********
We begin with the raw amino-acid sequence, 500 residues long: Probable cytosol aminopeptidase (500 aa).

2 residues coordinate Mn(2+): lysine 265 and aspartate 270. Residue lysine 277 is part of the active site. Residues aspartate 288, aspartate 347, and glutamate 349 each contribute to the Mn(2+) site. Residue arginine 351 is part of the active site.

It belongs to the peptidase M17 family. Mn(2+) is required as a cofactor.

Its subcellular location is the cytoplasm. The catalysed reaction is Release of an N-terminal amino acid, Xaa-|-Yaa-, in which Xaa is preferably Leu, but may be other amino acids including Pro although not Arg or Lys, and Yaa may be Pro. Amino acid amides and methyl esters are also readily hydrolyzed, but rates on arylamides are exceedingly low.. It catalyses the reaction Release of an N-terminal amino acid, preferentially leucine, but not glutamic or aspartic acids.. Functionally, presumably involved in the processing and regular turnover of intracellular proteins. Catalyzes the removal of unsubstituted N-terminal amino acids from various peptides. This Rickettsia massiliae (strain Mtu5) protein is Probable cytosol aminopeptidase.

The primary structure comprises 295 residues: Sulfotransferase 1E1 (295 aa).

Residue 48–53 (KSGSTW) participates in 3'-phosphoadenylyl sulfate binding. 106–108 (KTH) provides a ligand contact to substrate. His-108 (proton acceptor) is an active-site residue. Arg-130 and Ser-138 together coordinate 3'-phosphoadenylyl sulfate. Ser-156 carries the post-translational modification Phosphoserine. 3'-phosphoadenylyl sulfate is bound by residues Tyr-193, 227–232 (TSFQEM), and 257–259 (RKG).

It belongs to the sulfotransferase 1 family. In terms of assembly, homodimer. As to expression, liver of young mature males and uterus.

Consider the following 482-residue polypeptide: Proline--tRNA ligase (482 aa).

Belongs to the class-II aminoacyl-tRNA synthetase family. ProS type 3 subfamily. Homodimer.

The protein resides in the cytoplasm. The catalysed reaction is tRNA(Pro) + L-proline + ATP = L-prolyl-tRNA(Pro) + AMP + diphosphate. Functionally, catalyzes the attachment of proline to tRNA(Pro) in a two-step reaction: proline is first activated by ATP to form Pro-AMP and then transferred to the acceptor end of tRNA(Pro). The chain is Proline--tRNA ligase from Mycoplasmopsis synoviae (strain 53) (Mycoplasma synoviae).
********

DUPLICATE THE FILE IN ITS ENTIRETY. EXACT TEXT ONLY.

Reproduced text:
We begin with the raw amino-acid sequence, 500 residues long: Probable cytosol aminopeptidase (500 aa).

2 residues coordinate Mn(2+): lysine 265 and aspartate 270. Residue lysine 277 is part of the active site. Residues aspartate 288, aspartate 347, and glutamate 349 each contribute to the Mn(2+) site. Residue arginine 351 is part of the active site.

It belongs to the peptidase M17 family. Mn(2+) is required as a cofactor.

Its subcellular location is the cytoplasm. The catalysed reaction is Release of an N-terminal amino acid, Xaa-|-Yaa-, in which Xaa is preferably Leu, but may be other amino acids including Pro although not Arg or Lys, and Yaa may be Pro. Amino acid amides and methyl esters are also readily hydrolyzed, but rates on arylamides are exceedingly low.. It catalyses the reaction Release of an N-terminal amino acid, preferentially leucine, but not glutamic or aspartic acids.. Functionally, presumably involved in the processing and regular turnover of intracellular proteins. Catalyzes the removal of unsubstituted N-terminal amino acids from various peptides. This Rickettsia massiliae (strain Mtu5) protein is Probable cytosol aminopeptidase.

The primary structure comprises 295 residues: Sulfotransferase 1E1 (295 aa).

Residue 48–53 (KSGSTW) participates in 3'-phosphoadenylyl sulfate binding. 106–108 (KTH) provides a ligand contact to substrate. His-108 (proton acceptor) is an active-site residue. Arg-130 and Ser-138 together coordinate 3'-phosphoadenylyl sulfate. Ser-156 carries the post-translational modification Phosphoserine. 3'-phosphoadenylyl sulfate is bound by residues Tyr-193, 227–232 (TSFQEM), and 257–259 (RKG).

It belongs to the sulfotransferase 1 family. In terms of assembly, homodimer. As to expression, liver of young mature males and uterus.

Consider the following 482-residue polypeptide: Proline--tRNA ligase (482 aa).

Belongs to the class-II aminoacyl-tRNA synthetase family. ProS type 3 subfamily. Homodimer.

The protein resides in the cytoplasm. The catalysed reaction is tRNA(Pro) + L-proline + ATP = L-prolyl-tRNA(Pro) + AMP + diphosphate. Functionally, catalyzes the attachment of proline to tRNA(Pro) in a two-step reaction: proline is first activated by ATP to form Pro-AMP and then transferred to the acceptor end of tRNA(Pro). The chain is Proline--tRNA ligase from Mycoplasmopsis synoviae (strain 53) (Mycoplasma synoviae).